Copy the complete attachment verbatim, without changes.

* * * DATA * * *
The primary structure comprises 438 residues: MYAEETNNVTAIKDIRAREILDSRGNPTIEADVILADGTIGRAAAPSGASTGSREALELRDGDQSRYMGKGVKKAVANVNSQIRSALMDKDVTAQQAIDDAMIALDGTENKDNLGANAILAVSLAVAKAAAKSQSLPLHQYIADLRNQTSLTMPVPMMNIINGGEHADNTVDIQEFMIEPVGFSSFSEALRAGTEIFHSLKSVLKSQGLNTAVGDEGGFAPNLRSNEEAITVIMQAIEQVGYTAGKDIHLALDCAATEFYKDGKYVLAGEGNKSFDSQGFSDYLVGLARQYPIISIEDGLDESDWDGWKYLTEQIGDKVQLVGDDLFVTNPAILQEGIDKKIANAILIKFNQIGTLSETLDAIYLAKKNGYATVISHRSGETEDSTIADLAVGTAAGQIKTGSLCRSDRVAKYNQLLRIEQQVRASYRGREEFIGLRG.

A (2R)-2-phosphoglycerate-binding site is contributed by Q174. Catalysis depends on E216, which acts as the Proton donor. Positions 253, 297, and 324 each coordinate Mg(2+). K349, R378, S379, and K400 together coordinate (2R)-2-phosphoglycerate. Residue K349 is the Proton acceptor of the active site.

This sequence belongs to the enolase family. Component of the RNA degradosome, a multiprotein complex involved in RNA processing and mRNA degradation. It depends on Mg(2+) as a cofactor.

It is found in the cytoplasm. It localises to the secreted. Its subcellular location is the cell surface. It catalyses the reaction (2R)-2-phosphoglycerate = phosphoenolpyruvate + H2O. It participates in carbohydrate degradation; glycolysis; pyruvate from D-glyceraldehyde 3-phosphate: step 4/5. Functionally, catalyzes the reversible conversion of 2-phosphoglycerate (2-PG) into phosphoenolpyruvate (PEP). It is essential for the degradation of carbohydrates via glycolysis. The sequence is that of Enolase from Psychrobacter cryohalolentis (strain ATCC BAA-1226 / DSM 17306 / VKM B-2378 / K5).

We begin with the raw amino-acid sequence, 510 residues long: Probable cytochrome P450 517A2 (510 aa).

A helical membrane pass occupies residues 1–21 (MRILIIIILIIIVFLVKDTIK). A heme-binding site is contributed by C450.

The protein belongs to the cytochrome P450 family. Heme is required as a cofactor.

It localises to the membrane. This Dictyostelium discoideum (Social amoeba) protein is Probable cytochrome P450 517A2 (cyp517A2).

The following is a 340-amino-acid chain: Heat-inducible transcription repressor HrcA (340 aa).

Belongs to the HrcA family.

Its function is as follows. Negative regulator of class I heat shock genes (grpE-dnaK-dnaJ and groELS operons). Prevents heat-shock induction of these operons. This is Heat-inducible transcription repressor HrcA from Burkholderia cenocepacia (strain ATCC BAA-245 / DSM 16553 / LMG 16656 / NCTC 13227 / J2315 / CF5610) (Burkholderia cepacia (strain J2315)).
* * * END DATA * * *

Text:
The primary structure comprises 438 residues: MYAEETNNVTAIKDIRAREILDSRGNPTIEADVILADGTIGRAAAPSGASTGSREALELRDGDQSRYMGKGVKKAVANVNSQIRSALMDKDVTAQQAIDDAMIALDGTENKDNLGANAILAVSLAVAKAAAKSQSLPLHQYIADLRNQTSLTMPVPMMNIINGGEHADNTVDIQEFMIEPVGFSSFSEALRAGTEIFHSLKSVLKSQGLNTAVGDEGGFAPNLRSNEEAITVIMQAIEQVGYTAGKDIHLALDCAATEFYKDGKYVLAGEGNKSFDSQGFSDYLVGLARQYPIISIEDGLDESDWDGWKYLTEQIGDKVQLVGDDLFVTNPAILQEGIDKKIANAILIKFNQIGTLSETLDAIYLAKKNGYATVISHRSGETEDSTIADLAVGTAAGQIKTGSLCRSDRVAKYNQLLRIEQQVRASYRGREEFIGLRG.

A (2R)-2-phosphoglycerate-binding site is contributed by Q174. Catalysis depends on E216, which acts as the Proton donor. Positions 253, 297, and 324 each coordinate Mg(2+). K349, R378, S379, and K400 together coordinate (2R)-2-phosphoglycerate. Residue K349 is the Proton acceptor of the active site.

This sequence belongs to the enolase family. Component of the RNA degradosome, a multiprotein complex involved in RNA processing and mRNA degradation. It depends on Mg(2+) as a cofactor.

It is found in the cytoplasm. It localises to the secreted. Its subcellular location is the cell surface. It catalyses the reaction (2R)-2-phosphoglycerate = phosphoenolpyruvate + H2O. It participates in carbohydrate degradation; glycolysis; pyruvate from D-glyceraldehyde 3-phosphate: step 4/5. Functionally, catalyzes the reversible conversion of 2-phosphoglycerate (2-PG) into phosphoenolpyruvate (PEP). It is essential for the degradation of carbohydrates via glycolysis. The sequence is that of Enolase from Psychrobacter cryohalolentis (strain ATCC BAA-1226 / DSM 17306 / VKM B-2378 / K5).

We begin with the raw amino-acid sequence, 510 residues long: Probable cytochrome P450 517A2 (510 aa).

A helical membrane pass occupies residues 1–21 (MRILIIIILIIIVFLVKDTIK). A heme-binding site is contributed by C450.

The protein belongs to the cytochrome P450 family. Heme is required as a cofactor.

It localises to the membrane. This Dictyostelium discoideum (Social amoeba) protein is Probable cytochrome P450 517A2 (cyp517A2).

The following is a 340-amino-acid chain: Heat-inducible transcription repressor HrcA (340 aa).

Belongs to the HrcA family.

Its function is as follows. Negative regulator of class I heat shock genes (grpE-dnaK-dnaJ and groELS operons). Prevents heat-shock induction of these operons. This is Heat-inducible transcription repressor HrcA from Burkholderia cenocepacia (strain ATCC BAA-245 / DSM 16553 / LMG 16656 / NCTC 13227 / J2315 / CF5610) (Burkholderia cepacia (strain J2315)).